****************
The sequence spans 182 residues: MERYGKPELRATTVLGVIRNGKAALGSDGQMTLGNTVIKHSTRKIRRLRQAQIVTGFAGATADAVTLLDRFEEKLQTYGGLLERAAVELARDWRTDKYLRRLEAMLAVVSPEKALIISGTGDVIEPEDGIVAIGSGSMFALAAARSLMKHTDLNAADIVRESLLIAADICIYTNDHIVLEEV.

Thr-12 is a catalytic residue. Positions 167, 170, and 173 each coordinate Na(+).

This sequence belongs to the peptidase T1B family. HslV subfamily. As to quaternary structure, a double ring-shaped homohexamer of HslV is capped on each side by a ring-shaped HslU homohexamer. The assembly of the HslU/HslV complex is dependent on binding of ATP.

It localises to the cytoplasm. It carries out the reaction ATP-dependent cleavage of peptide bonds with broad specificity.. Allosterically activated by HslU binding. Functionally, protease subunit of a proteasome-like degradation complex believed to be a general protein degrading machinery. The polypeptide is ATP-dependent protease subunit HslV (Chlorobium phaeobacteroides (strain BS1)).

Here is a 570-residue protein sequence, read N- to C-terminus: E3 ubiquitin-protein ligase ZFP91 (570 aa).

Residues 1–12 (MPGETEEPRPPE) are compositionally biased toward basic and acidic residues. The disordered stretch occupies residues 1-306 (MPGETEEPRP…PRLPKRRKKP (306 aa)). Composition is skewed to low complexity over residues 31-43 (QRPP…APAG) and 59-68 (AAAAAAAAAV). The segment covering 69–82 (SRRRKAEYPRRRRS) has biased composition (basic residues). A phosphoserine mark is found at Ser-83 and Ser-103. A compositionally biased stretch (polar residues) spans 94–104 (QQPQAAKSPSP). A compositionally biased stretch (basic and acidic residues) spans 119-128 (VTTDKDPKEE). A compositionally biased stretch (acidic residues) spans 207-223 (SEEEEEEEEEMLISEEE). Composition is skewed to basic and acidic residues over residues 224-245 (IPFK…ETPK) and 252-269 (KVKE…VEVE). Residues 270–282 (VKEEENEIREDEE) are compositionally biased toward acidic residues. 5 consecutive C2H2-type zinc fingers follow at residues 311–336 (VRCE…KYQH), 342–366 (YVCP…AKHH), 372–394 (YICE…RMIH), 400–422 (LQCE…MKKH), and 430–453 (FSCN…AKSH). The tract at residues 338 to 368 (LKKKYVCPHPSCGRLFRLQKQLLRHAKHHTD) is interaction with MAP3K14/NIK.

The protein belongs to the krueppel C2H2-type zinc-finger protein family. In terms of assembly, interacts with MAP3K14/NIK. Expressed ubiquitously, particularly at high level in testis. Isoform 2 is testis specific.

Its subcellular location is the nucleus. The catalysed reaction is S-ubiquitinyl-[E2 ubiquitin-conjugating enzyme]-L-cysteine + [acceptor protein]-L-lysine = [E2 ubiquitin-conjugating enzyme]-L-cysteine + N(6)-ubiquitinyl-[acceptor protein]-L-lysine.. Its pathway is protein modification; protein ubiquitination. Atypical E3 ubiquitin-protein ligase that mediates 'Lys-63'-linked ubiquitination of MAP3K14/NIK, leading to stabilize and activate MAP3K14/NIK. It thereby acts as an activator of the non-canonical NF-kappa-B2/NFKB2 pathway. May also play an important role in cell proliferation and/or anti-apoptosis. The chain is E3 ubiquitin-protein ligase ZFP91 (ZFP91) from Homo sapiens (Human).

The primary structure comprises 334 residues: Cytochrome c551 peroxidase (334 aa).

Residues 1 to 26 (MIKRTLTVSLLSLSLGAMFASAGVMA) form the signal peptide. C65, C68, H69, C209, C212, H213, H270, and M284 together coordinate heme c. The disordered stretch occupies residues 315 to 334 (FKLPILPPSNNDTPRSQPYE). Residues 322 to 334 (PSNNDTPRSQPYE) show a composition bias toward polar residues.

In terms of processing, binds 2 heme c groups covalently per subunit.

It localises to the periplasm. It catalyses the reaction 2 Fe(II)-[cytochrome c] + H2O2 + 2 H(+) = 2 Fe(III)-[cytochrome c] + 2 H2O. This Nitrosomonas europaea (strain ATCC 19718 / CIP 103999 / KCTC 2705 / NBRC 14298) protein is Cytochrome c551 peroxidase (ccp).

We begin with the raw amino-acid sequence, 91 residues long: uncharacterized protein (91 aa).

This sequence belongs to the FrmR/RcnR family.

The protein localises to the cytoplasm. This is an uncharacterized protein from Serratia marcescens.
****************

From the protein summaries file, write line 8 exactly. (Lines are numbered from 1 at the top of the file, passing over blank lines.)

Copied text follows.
Its subcellular location is the nucleus. The catalysed reaction is S-ubiquitinyl-[E2 ubiquitin-conjugating enzyme]-L-cysteine + [acceptor protein]-L-lysine = [E2 ubiquitin-conjugating enzyme]-L-cysteine + N(6)-ubiquitinyl-[acceptor protein]-L-lysine.. Its pathway is protein modification; protein ubiquitination. Atypical E3 ubiquitin-protein ligase that mediates 'Lys-63'-linked ubiquitination of MAP3K14/NIK, leading to stabilize and activate MAP3K14/NIK. It thereby acts as an activator of the non-canonical NF-kappa-B2/NFKB2 pathway. May also play an important role in cell proliferation and/or anti-apoptosis. The chain is E3 ubiquitin-protein ligase ZFP91 (ZFP91) from Homo sapiens (Human).